Wednesday, August 24, 2016

Dreamforce 2016 Session Picks and General Tips

Here are some of my current picks for Dreamforce 2015 sessions. They are mostly development or architecture focused. I'll be refining the list as more information becomes available. As with previous years, it's likely that I won't actually get to all of these and will need to prioritize activities that can only happen at Dreamforce vs. things that are being recorded.

Artifacts

Something is coming in the packaging/change set/metadata deployment area. The first session in this list is definitely worth a visit. Here's hoping for some sort of source control integrated deployments.

Mocking and Testing

The Winter '17 Release notes include the section - Build a Mocking Framework with the Apex Stub API (Pilot). I'm lead to believe that the first of the talks below will have some more details on using the System.StubProvider interface and System.Test.createStub() method. If only because Aaron Slettehaugh from Salesforce is also presenting with Jesse Altman.

Meet The *'s

The Meet the Developers session on the last day of the conference is always an interesting one and might not be recorded. This year I see two other additional variations.

Keynotes

  • Developer Keynote - Thursday Oct 6th 11-12pm
  • Main Dreamforce Keynote - Wednesday Oct 5th 1-3pm
  • Mark & Exec Q&A - Friday Oct 7th 2-3pm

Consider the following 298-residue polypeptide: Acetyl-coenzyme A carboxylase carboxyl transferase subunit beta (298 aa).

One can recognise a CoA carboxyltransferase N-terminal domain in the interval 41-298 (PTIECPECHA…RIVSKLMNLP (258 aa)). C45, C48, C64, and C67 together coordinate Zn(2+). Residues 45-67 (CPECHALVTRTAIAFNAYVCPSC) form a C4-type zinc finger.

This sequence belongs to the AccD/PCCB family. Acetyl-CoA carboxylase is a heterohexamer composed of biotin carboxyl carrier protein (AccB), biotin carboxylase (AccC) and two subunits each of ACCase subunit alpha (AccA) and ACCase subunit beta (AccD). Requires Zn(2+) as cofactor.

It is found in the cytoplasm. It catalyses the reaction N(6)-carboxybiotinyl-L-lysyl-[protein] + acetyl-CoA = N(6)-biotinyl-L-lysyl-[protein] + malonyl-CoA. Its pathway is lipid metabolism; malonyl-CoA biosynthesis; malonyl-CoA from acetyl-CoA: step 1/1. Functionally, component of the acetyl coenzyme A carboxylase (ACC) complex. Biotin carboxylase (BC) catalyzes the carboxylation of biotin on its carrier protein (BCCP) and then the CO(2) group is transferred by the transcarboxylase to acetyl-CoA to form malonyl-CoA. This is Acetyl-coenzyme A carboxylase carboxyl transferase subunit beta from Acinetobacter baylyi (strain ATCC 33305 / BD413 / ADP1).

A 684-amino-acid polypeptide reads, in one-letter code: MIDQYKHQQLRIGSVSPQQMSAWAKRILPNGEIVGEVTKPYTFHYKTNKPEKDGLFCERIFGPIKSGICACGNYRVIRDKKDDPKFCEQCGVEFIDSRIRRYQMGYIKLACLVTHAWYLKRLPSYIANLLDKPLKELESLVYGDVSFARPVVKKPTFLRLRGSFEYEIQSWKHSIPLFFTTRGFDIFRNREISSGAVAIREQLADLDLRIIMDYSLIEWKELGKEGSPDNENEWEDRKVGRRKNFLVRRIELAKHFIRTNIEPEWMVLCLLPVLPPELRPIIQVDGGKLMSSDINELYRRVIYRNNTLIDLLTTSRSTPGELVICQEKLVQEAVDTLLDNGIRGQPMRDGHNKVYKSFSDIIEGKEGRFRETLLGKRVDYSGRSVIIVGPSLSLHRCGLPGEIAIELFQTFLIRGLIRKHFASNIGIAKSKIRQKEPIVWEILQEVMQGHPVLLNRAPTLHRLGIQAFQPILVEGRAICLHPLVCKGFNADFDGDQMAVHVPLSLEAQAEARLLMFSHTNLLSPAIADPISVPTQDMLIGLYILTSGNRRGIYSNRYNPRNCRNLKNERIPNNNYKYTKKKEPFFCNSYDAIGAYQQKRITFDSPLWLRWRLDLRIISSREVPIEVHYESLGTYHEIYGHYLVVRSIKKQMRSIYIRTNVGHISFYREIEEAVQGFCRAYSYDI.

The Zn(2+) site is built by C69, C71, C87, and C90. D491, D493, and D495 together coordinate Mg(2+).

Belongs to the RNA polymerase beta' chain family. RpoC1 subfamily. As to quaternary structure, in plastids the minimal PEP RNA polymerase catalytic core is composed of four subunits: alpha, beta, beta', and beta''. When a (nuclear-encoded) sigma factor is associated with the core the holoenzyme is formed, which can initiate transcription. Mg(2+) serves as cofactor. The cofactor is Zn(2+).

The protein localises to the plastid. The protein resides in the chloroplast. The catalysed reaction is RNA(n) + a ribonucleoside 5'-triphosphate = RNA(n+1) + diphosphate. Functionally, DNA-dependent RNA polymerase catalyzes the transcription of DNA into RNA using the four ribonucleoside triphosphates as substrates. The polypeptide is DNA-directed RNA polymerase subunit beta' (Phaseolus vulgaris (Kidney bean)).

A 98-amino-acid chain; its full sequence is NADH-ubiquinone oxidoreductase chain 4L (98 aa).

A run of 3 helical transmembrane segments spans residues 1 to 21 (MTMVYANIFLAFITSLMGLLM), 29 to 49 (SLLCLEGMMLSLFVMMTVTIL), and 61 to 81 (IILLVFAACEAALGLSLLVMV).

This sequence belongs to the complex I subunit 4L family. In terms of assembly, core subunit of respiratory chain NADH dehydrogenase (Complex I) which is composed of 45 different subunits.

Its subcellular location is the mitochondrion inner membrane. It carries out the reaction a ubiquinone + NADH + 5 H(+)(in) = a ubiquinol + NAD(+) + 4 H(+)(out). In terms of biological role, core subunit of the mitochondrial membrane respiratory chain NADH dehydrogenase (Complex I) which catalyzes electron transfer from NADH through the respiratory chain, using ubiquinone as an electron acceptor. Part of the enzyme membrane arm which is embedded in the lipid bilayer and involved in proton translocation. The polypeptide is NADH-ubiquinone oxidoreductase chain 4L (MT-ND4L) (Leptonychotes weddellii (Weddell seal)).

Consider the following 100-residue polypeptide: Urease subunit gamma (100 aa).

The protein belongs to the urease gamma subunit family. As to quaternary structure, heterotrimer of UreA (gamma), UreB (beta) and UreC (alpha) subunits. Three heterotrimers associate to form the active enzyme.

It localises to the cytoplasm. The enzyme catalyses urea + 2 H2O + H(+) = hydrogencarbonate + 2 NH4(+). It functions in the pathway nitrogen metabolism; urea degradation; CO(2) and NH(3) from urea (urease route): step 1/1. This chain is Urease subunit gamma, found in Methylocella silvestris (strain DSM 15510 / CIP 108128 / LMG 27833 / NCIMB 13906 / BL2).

Lightning

It goes without saying that everything will be either Lightning or Trailhead based this year. Probably both.

Custom Metadata

IoT

Miscellaneous


General Tips

Hopefully you've been an adult for long enough by now to know if you're going to do a lot of walking you probably need to wear something comfortable on your feet. Seems like an odd thing to have to remind people about. Then again, all my shoes are comfortable. Why are people buying shoes that aren't comfortable?

  • Don’t bring your laptop. In previous years other channels were promoting travelling light with just a cellphone and maybe a tablet. I say bring a small laptop to the developer zone in Moscone West. Seen something cool in a session and want to try it out straight away? A laptop gives you full access to Salesforce and your favorite developer tools. I've never tried to code Apex on my phone or tablet, but I'm pretty sure it would be a frustratingly slow experience. With Trailhead being such a big part of the developer zone this year, it could be useful to knock out a few modules on the go. There are also the development "Mini Hacks" to be completed. Easier to have your own machine on hand than have to wait for a community machine of unknown configuration.
  • Following on from that, create a blank dev org. Maybe a prerelease org. This gives you a blank canvas to experiment from.
  • Bring a power bank type device to charge your cellphone so you can avoid being tied to a powerpoint. You can probably pick several of these up from vendors as giveaways if need be.
  • Talk to the person next to you, find out what they do for a living with Salesforce. Find out what sessions they liked so far and what they intend to attend.
  • If you get a good photo of a presenter during a session, share it with them. The session audio and slides are often recorded, but there may be no other visual proof that they presented at Dreamforce.